We live in different worlds. I have lost good sized jobs over as little 60 bucks. By good sized, I mean $3-6000 range. The market here will not bear any markup beyond a buck or two. You can mark it up all you want, you just won't be doing ANY work. Sad, but that is how it is.

                            My regulars customers are starting to get used to paying higher prices now. I am bumping a few up even higher incrementally. I can mark up the labor on them easier than the materials. They know the costs and will scream loudly if I exceed what they believe they should be paying. Good thing I wear earplugs.
                            Don


                            '06 Trailblazer 302
                            '06 12RC feeder
                            Super S-32P feeder

                            HH210 & DP3035 spool gun
                            Esab Multimaster 260
                            Esab Heliarc 252 AC/DC

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                            • #29
                              Originally posted by DDA52 View Post
                              We live in different worlds.
                              It's possible, but I know even around here there's a certain type of clientele that will try to nickel and dime you to death . . . I either know who they are, or I can recognize them as soon as they start talking, usually my competition gets the pleasure of serving them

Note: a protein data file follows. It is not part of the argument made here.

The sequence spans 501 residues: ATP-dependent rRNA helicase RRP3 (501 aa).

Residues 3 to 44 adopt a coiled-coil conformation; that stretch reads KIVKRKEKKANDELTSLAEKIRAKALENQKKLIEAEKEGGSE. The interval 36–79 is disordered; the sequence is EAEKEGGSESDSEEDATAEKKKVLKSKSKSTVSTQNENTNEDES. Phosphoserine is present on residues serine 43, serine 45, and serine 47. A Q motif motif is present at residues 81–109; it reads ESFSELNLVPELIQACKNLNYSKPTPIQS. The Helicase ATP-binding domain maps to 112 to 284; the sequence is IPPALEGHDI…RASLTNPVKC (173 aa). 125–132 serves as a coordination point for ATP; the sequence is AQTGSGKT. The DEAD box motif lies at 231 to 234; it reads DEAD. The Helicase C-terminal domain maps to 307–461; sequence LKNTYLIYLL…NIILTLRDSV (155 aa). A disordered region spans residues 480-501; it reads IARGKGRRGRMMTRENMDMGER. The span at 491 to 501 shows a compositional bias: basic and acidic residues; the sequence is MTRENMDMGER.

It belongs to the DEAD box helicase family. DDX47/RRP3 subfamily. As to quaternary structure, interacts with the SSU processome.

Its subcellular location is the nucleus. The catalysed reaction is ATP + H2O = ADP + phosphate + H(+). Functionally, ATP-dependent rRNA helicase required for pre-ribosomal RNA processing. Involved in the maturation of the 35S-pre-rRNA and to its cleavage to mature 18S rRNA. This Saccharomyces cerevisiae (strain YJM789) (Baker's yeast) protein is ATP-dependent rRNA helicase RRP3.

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                              • #30
                                Nickle and diming is SOP around here. That may be why I rarely work for builders. They want everything for nothing and then charge huge markups themselves. Different economy and different mentality. If you don't roll with it, you do not work..it is that simple here. That isn't to say we don't make any money. You can do it, it just isn't handed to you. You do have to work for it and at it. I am selective as to who I work for. I know a lot of the bad ones and avoid them like the plague. I am also griped at a lot for being too expensive. I am cheap by Kali stds I'm bettin'.
                                Don


                                '06 Trailblazer 302
                                '06 12RC feeder
                                Super S-32P feeder

                                HH210 & DP3035 spool gun
                                Esab Multimaster 260
                                Esab Heliarc 252 AC/DC

                                Comment